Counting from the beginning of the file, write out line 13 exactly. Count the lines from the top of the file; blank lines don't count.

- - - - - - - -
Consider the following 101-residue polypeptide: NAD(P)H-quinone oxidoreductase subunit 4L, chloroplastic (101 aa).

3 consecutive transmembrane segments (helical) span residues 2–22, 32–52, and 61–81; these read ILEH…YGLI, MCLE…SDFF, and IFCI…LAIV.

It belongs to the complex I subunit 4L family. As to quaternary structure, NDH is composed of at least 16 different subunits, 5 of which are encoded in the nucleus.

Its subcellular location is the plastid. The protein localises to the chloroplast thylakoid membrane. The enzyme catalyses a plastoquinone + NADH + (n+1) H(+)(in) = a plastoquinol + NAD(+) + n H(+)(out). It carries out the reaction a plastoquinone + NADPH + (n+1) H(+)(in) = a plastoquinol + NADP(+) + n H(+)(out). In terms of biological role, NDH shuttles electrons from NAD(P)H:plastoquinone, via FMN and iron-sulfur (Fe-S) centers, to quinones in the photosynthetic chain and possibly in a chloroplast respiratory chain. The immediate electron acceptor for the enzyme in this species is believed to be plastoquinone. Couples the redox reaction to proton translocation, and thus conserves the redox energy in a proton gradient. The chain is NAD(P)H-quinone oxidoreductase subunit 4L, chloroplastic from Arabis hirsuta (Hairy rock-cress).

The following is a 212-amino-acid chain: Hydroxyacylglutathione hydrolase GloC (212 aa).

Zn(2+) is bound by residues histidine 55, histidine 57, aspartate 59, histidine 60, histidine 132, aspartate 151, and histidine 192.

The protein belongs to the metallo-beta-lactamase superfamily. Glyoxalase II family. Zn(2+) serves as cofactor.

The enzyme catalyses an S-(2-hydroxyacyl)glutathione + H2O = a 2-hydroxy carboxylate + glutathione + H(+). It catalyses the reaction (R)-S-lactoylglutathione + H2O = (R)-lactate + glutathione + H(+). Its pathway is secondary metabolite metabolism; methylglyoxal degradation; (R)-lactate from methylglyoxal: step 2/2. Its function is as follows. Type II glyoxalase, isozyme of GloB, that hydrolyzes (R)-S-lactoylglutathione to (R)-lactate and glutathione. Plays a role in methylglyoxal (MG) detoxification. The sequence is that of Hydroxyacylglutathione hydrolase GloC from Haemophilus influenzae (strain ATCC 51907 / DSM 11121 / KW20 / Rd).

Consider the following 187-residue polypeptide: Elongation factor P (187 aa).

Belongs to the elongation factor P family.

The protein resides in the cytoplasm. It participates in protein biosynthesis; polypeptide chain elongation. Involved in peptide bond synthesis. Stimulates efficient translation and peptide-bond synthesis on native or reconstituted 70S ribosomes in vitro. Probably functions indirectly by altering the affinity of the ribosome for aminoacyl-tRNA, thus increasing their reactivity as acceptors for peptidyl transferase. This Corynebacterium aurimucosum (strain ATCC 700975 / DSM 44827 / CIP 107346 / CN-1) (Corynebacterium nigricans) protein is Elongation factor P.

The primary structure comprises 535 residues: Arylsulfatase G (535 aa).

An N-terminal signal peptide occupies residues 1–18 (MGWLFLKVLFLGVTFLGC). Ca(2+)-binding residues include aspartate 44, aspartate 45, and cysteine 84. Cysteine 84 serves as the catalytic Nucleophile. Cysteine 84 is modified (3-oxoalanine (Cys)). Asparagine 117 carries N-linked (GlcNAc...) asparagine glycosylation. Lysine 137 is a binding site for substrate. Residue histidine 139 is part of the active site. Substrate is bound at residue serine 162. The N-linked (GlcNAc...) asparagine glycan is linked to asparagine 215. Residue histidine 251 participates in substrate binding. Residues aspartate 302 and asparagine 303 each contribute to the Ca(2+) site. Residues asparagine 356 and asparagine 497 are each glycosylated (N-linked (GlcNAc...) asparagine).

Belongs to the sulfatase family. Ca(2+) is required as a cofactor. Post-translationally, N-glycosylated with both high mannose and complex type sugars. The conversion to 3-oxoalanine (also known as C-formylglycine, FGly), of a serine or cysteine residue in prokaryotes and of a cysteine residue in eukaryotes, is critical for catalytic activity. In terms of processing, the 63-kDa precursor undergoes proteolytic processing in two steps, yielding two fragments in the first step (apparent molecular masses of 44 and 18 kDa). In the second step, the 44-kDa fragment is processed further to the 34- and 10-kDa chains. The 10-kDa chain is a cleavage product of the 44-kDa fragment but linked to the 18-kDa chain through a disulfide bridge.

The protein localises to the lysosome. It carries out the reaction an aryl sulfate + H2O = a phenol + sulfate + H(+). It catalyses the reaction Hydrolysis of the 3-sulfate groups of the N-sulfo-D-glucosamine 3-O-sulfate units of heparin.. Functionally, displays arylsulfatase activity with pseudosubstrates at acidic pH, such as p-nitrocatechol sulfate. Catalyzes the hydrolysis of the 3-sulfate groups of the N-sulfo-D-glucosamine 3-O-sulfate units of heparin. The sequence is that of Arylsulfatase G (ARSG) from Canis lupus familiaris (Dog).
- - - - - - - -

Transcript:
An N-terminal signal peptide occupies residues 1–18 (MGWLFLKVLFLGVTFLGC). Ca(2+)-binding residues include aspartate 44, aspartate 45, and cysteine 84. Cysteine 84 serves as the catalytic Nucleophile. Cysteine 84 is modified (3-oxoalanine (Cys)). Asparagine 117 carries N-linked (GlcNAc...) asparagine glycosylation. Lysine 137 is a binding site for substrate. Residue histidine 139 is part of the active site. Substrate is bound at residue serine 162. The N-linked (GlcNAc...) asparagine glycan is linked to asparagine 215. Residue histidine 251 participates in substrate binding. Residues aspartate 302 and asparagine 303 each contribute to the Ca(2+) site. Residues asparagine 356 and asparagine 497 are each glycosylated (N-linked (GlcNAc...) asparagine).